Given that I am the unsung queen of the arm-length photo, it is owed to the general public that I should post some tips on how to take one. Firstly, it is good to define this phenomenon and discuss the benefits of taking arm length photos.
By definition, an armlength photo is a self-portrait taken using a digital or film camera, which implies that one of the subjects of the photographs is also shooting the picture. Excluded from this definition is the use of digital self-timers. Given the nature of the photograph, the photo is taken using an outstretched hand and a wrist turning the camera to point to the centre of the preferred composition. Like any other normal picture, it may or may not include up to three other human beings, general scenery, animals or important landmarks.
"Tracy, where did you get that nice camera?"
"Ooh it's a great story - I was walking by the seaside when this nice Asian couple handed me this camera and said "Take it! Take it! So I did."
(Tracy - Malibu CA, NBC)
Personally, I'm not so fond of handing my camera over to strangers. Besides the security issue, strangers have the awful habit of drowning the image with scenery, when all you really want is a suitable MSN Display pic. Finally, in the absence of other human beings, noders or monkeys you will actually be able to be in the pic. However, the obvious drawback is that the proximity of the shot is limited to your arm's length. Hence, if your arms are one metre long, the distance between your camera lens and your face will be approximately one metre.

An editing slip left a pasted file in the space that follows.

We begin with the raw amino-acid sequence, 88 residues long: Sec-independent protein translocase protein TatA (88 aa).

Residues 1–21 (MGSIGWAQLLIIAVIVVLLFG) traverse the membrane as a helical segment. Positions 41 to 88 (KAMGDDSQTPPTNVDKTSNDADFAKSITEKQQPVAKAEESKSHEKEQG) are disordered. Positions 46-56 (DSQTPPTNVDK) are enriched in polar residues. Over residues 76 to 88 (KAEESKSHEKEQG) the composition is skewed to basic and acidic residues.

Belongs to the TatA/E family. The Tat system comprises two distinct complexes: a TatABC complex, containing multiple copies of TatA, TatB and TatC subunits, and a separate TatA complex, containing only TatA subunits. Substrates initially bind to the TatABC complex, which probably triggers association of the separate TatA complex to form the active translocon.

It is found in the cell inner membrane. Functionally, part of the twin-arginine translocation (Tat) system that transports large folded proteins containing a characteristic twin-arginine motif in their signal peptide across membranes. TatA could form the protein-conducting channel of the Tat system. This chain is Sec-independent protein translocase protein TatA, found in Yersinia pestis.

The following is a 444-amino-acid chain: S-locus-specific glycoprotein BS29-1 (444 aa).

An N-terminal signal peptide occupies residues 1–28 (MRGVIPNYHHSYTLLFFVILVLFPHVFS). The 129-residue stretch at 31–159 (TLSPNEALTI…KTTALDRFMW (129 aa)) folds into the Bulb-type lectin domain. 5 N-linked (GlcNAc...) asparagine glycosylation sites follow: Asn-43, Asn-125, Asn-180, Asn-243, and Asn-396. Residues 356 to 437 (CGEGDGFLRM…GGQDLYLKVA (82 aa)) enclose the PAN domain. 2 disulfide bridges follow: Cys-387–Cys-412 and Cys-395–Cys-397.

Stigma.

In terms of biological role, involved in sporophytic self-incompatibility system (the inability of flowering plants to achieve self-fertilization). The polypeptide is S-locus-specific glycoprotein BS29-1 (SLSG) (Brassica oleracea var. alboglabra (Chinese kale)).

How to take a good armlength photo.
The inclusion of the word "good" is far from accidental. We're not going for cropped faces or unusual head extrusions and abutments. For example, if you are taking a photo beneath a Madonna statue, it is not a good idea to stand aligned directly in front of it. You should first practice taking self-portaits where it does not really matter which part of the scenery is included. After setting "distance" to 1-3 m for better focus this can prove to be a fairly easy shot since all you have to do is stretch your arm out with a slightly bent elbow and make sure that the camera lens is pointing directly to your face. Most cameras have a limit as to how close you can get to your subject and still have a focused photo so it might serve useful to experiment with your camera's macro settings. You can always crop the photos later to feature just the piece you want. From this point you can then choose to pan or rotate the camera ever so slightly so that your face is not so central. Remember, photos from slightly above tend to be far more flattering.
When taking pictures with one or more of your friends, make sure you are standing at one end or the other. In most cameras, the shutter release button is found on the right hand side. It is therefore more comfortable to stand on the leftmost side of the group and outstretch your left arm. Inevitably, you will almost always end up on the right side of the photograph. The left side is not impossible. Just flip you camera upside down, outstretch your right arm and press the shutter release button using your thumb. Remember to bend your arm slightly using your elbow or your photo will include an unattractive shot of your arm... your downy hair will look like a gorilla mane. Also, watch out if you are wearing a sleeveless top and you have not shaved your pit, ladies.
You can then move on to circular photos from beneath where you and five other friends stand in a circular head lice position and hold the camera pointing upwards in your midst. You can also try the 'from above' variation. Thus, equipped with common sense, willing friends and some practice, you too can master the armlength photo - but beware, even armlength photo masters of the kissing photo get asked whether they would like their photo taken by a third. Trust me - out of the two, your armlength photo will always be your favourite.